Get Datas from MS-Exchange ?

Discussion in 'Java' started by pcouas, Aug 8, 2006.

  1. pcouas

    pcouas Guest


    I search an free API for connecting my Java Application with an
    MS-Exchange 2003.
    I search an LDAP API connection, or perhaps an COM Bridge like JACOB
    Do you have an idea ?


    pcouas, Aug 8, 2006
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  2. To talk the Exchange protocol specifically (MAPI) and not standard SMTP
    you are very limited when it comes to a Java API. I've only found one
    library that provides a Java API for MAPI (there are tons of C/C++ APIs
    though) and that is the J-Integra library. Depending on your licensing
    the API can be very expensive (which caused the project I was on to go
    down a different route by using a C++ .dll and calling it using JNI in

    Hope that helps you
    Brandon McCombs, Aug 9, 2006
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  3. pcouas

    pcouas Guest

    pcouas, Aug 9, 2006
  4. You can use any POP3 or IMAP client to talk to Exchange, which
    supports both protocols in addition to MAPI. Try JavaMail.

    In your original post you mentioned LDAP. Any LDAP client should work
    with Exchange to get e.g. address book information. A search for Java
    LDAP should result in many hits.

    Gordon Beaton, Aug 9, 2006
  5. pcouas

    pcouas Guest


    I want get result from EXCHANGE. Currently My Application support
    OPENLDAP (jldap)and Notes (notes.jar) and Outlook (Jacob)

    It seems me MAPI protocol need an Third part vendor and is not include
    in JavaMail itself for reading Contact list ?

    pcouas, Aug 9, 2006
  6. MAPI is a proprietary protocol, but YOU DON'T NEED MAPI.

    Exchange supports IMAP and POP3 for reading mail, as does JavaMail.
    Exchange also supports LDAP, which you can (AFAIK) use to read from
    contact lists.

    Gordon Beaton, Aug 9, 2006
  7. pcouas

    pcouas Guest

    Ok, but Jdap API which is Java Api for OPENLDAP don't support EXCHANGE
    Which free LDAP JAVA implementation could i use for reading contact
    list from Exchange server ?
    pcouas, Aug 9, 2006
  8. pcouas

    pcouas Guest

    Perhaps with JNDI ?
    pcouas, Aug 9, 2006
  9. I have used several more or less randomly chosen LDAP browsers to
    communicate with an Exchange server without any problems. I don't
    believe that OpenLDAP or JLDAP are incapable of this, so perhaps you
    need to check your configuration or ensure that the LDAP server is
    enabled in Exchange.

    At any rate searching for Java LDAP gives many hits, including this
    one (which I have just confirmed with our Exchange server):

    Gordon Beaton, Aug 9, 2006
  10. Depending on where the data is stored that you want to access you may
    not even need to access the Exchange server itself.

    let me explain a bit:

    Exchange uses ADS for it's infrastructure. Exchange really only controls
    the storage of your mail, not the configuration of email addresses and
    other things.

    The following is based on personal experience with a project (not my
    senior project that I talk about later) I worked on within the past year
    for my job:
    If you want to let a user access their outlook contacts then you will be
    accessing something on the user's machine, not on the exchange server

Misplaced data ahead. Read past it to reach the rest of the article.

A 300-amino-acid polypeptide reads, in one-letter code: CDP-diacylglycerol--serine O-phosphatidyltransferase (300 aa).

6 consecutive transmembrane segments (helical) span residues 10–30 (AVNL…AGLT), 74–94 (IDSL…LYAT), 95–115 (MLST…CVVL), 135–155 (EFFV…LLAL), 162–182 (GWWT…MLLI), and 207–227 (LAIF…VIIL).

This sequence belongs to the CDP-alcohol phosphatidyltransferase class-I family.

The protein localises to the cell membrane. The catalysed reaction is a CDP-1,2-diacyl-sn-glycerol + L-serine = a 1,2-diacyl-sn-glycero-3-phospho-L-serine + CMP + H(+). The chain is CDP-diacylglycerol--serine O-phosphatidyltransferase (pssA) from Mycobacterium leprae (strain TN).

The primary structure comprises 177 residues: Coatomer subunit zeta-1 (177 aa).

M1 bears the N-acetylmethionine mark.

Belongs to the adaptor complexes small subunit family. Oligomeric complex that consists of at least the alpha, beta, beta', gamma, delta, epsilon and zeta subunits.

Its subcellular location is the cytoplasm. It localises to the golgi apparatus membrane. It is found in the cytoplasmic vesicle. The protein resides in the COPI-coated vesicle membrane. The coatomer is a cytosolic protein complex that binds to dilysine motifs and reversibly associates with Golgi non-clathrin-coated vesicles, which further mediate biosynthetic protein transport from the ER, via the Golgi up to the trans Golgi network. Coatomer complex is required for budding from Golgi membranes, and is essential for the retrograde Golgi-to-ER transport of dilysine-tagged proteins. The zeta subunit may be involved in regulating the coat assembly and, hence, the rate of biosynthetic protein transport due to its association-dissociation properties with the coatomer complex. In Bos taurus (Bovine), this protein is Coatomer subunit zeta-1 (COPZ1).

(data from the exchange server is cached in outlook which alleviates the
    need for you to go to the server in that case). This requires MAPI due
    to a patch that Microsoft includes in Office 2000 SP3 (and included in
    Office 2003) that shows a warning message to the user EVERYTIME a
    non-approved application attempts to access the outlook address book
    (due to all those worms a while back that did this unhindered). All
    MAPI apps are already approved to access the outlook address book and so
    that warning will not appear.

    If you need to do the above then you will need a Java API for MAPI and
    as I mentioned in my earlier post, I only know of J-Integra that
    provides that capability.

    On the other hand, if you want to be able to access Exchange's Global
    Address List (and get uncached and up-to-date data) and you want to
    provide your own graphical interface (as in you don't want the Outlook
    address book interface) then you can query the address book information
    yourself. The actual entries are *not* on the exchange server but on the
    active directory server. An Exchange address list is just a LDAP query
    itself that Exchange stores so that you don't have to worry about always
    adding a new user to the list; the query is auto-populated.

    If you formulate your query correctly then you can get all the Contact
    objects or just all objects that have an email address or whatever you
    want. This does not require MAPI and only requires, in your case, a
    Java API that can talk LDAP. JNDI in Java can do this and in fact I have
    written an application (and continue to work on it; it was my senior
    project) that talks with various LDAP directory servers (ADS, OpenLDAP,
    Sun) using the LDAP protocol.

    Based on that, you could do something very similar and provide your own
    GUI. My program hasn't been publicly released and I don't expect to be
    until the first of the year (fully functional but I'm adding a bunch of
    features I want in before it goes public).

    Decide what data you need first and how you want to present it. This
    will dictate whether an API (such as JNDI) is already out there or if
    you need to license one.

    Brandon McCombs, Aug 16, 2006
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